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posted: 6/17/2017 7:23 AM

Review: Xbox One X is not the gaming console for everyone

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  • The Xbox One X, on the right, is Microsoft's newest console and the more powerful sibling to the Xbox One S, left.

    The Xbox One X, on the right, is Microsoft's newest console and the more powerful sibling to the Xbox One S, left.
    Washington Post photo by Hayley Tsukayama

  • Microsoft's Xbox One X is the newest console in the company's lineup and will hit store shelves Nov. 7.

    Microsoft's Xbox One X is the newest console in the company's lineup and will hit store shelves Nov. 7.
    Washington Post photo by Hayley Tsukayama

 
 

Microsoft's Xbox One X delivers on its promises to bring gorgeous gaming into the living room. But after spending a little time with it, I still need a little convincing that the high-end console, and it's $500 price tag, will appeal to most people.

For those who haven't heard, the One X is the long rumored "Project Scorpio" and what Microsoft is touting as the world's most powerful console. It's packed with impressive technical specs: triple the memory of the Xbox One S console Microsoft released last year, graphics that top the PlayStation Pro, a terabyte of storage. The list goes on.

Aesthetically, the Xbox One X isn't much to look at -- it's essentially a smooth black box. It is the smallest Xbox the company has ever made -- at 11.8 x 9.4 x 2.4 inches, which is good news for those with limited space on their television stands. It's currently only available in black, which actually fits well with the utilitarian, power-first narrative that Microsoft is pushing here. It doesn't have to be that pretty, because it's more important that the games do.

And there's no denying that the games look great running on 4K. Even if you don't have a 4K television, the console will use a technique called supersampling to enhance the clarity and color of whatever it's showing. A press demonstration session at the Electronic Entertainment Expo showed off -- on developers' versions of the consoles -- what games looked like running in 4K. Microsoft's demo on the retail model of the Xbox One showed off some of the deeper capabilities of the machine as well.

A demonstration of the racing game "Forza 7" illustrated how in-depth graphics can now get. There was finely rendered stitching on the interior of the race cars, but the additional graphics power also gave developers the ability to flesh out the experience with such detail that you could see the windshield wipers rattling.

Even Minecraft, which is known for its blocky aesthetic, gets a visual boost. Little details like highlighting the edges of blocks make a noticeable difference to the overall look of the game. Players can also see farther within the game's world at any given point and can add shine and texture to the blocks in their game that really pop in the 4K resolution.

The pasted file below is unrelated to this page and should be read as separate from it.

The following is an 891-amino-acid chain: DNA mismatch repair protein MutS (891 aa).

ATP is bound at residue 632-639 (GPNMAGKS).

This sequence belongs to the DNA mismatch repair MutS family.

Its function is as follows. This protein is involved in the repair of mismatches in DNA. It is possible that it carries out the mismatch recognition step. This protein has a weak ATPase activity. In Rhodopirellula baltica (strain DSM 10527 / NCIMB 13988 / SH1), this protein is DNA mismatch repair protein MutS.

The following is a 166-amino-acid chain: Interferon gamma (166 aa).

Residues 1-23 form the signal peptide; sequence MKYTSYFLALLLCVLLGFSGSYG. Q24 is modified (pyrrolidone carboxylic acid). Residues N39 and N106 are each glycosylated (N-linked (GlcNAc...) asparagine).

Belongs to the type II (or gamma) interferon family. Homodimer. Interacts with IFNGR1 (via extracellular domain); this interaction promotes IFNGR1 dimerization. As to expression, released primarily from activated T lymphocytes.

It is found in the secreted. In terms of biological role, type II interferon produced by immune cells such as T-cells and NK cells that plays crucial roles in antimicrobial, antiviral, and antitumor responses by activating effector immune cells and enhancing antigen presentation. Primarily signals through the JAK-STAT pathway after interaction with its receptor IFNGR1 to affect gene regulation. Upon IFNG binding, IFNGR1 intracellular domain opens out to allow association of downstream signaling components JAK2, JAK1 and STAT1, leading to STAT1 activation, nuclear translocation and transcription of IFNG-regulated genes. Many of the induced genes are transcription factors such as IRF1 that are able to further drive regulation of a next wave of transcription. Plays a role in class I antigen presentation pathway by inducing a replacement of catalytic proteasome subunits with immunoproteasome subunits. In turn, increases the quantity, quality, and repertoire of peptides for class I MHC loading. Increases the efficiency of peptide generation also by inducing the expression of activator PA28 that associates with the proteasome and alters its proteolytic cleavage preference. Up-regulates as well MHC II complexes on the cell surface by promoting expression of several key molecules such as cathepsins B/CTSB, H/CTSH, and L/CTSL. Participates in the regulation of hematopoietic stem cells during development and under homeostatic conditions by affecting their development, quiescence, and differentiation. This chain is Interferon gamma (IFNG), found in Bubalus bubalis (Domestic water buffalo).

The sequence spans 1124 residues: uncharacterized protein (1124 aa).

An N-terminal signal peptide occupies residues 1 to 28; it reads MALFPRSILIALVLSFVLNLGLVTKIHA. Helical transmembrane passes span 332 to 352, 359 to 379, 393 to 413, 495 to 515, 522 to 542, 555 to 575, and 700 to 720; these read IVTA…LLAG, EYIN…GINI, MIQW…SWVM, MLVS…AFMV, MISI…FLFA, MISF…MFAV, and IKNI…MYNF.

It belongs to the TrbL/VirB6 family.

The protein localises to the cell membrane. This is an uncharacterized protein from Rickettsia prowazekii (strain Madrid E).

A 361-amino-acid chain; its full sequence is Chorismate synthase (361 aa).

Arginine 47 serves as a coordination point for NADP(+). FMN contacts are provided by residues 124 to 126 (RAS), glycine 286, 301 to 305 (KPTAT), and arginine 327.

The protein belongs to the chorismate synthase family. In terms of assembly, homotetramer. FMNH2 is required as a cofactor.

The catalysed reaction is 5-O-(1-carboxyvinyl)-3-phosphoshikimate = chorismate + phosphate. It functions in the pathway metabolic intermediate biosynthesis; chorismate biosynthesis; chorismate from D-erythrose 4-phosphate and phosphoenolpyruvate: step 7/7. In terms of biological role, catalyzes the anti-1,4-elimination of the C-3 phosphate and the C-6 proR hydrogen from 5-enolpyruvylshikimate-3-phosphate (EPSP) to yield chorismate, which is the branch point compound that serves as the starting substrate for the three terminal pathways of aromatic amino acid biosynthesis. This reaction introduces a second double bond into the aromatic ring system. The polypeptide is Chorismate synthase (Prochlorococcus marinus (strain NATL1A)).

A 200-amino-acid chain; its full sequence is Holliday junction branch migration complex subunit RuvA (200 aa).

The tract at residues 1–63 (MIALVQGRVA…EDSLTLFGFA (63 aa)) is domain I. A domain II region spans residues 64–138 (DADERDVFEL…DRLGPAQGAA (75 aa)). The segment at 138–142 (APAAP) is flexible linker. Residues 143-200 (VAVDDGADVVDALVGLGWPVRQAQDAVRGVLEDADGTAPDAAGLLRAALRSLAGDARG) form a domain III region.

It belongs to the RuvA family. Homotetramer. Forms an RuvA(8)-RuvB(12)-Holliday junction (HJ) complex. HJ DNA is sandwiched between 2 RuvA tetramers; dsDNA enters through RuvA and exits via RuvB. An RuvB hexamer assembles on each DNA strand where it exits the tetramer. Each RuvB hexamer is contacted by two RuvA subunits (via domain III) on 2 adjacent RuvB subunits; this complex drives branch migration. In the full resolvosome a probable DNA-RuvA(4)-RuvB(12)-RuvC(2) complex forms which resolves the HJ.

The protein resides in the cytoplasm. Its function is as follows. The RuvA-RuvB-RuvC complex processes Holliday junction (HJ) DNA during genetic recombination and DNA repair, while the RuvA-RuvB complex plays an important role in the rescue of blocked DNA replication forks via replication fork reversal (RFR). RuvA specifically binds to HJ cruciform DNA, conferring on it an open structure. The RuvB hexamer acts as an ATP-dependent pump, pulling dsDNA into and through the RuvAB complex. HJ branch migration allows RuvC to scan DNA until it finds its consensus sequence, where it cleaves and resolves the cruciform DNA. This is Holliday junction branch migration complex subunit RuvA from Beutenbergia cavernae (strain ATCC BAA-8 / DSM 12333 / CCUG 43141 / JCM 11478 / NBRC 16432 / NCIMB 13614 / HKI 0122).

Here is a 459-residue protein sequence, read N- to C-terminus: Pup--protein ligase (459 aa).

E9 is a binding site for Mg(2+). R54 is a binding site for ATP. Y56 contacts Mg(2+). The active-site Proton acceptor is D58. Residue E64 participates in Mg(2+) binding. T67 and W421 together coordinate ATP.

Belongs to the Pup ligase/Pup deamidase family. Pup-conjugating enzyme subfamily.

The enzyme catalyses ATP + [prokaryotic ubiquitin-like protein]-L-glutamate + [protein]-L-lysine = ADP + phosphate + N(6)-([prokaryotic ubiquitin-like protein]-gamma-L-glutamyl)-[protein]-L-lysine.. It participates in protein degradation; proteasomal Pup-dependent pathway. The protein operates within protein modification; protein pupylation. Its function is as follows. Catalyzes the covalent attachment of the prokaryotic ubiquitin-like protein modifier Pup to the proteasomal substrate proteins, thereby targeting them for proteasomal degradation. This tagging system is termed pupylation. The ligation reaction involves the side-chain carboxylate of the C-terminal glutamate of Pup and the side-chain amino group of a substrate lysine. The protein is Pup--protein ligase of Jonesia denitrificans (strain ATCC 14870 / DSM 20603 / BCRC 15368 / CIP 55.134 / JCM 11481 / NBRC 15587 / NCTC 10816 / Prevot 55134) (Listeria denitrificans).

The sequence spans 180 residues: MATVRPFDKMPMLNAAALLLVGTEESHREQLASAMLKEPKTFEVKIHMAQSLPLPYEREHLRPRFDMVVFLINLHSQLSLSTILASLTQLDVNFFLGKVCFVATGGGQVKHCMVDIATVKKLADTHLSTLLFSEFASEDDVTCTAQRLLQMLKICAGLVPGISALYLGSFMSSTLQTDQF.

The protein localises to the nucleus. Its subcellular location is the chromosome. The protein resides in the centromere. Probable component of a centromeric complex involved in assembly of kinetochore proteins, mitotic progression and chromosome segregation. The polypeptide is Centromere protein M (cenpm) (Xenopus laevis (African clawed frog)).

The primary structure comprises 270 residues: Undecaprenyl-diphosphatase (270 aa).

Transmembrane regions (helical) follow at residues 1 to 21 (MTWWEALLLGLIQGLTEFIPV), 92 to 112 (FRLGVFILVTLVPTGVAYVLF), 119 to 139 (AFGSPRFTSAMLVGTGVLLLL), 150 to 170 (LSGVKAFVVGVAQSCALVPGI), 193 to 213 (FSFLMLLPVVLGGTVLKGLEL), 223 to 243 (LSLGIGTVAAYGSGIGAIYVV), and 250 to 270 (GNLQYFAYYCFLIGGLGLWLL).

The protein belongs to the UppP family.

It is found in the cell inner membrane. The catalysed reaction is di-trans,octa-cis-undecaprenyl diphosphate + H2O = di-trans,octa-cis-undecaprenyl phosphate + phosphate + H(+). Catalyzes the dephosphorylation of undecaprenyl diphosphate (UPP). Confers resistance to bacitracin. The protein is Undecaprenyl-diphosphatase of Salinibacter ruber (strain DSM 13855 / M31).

The demos showed off that games look fantastic on the Xbox One X, and offer developers more options to make games even more immersive down the line. But that's down the line. When looking at this console in the context of what's out right now, I still think $500 is a lot to pay for prettier games, even if they are much, much prettier.

And that conclusion might be fine with Microsoft. The trick to understanding the Xbox One X is to wrap your head around the fact that it's part of a lineup.

You may remember that Microsoft last year announced the Xbox One S, a $249 console that can also show games in 4K, though not natively -- meaning it's not quite as fluid. If your Xbox One or even Xbox 360 is on its last legs and you can't justify the price of the Xbox One X, that's probably your best option.

That's a bit of a shift for gaming customers, who have become very used to having one console option from a company. But Microsoft is very much promoting both the Xbox One X and the Xbox One S at the same time. They showed up side-by-side at the event, which was useful for size comparisons, but also a pretty clear indication that they both have Microsoft's full support.

Given the components -- the graphics cards, the processors -- that have gone in the Xbox One X, the price tag is actually fairly reasonable looking purely at its build cost. But it is $100 more than the competing PlayStation Pro, from Sony. When it comes to that decision, however, most gamers probably either have their console allegiance set or will be relying on exclusive games to decide which of those two machines is right for them.

On that front, Microsoft is touting a launch lineup with breadth -- it showed off 42 games at the Xbox One X's launch news conference, 22 of which are exclusive to Microsoft at launch. Those include the latest Forza, "Crackdown 3" and "Sea of Thieves." For a niche market of gamers, those games plus the Xbox One X's power and future potential will make it worth it. For the rest of us? I think Microsoft still has some selling to do.

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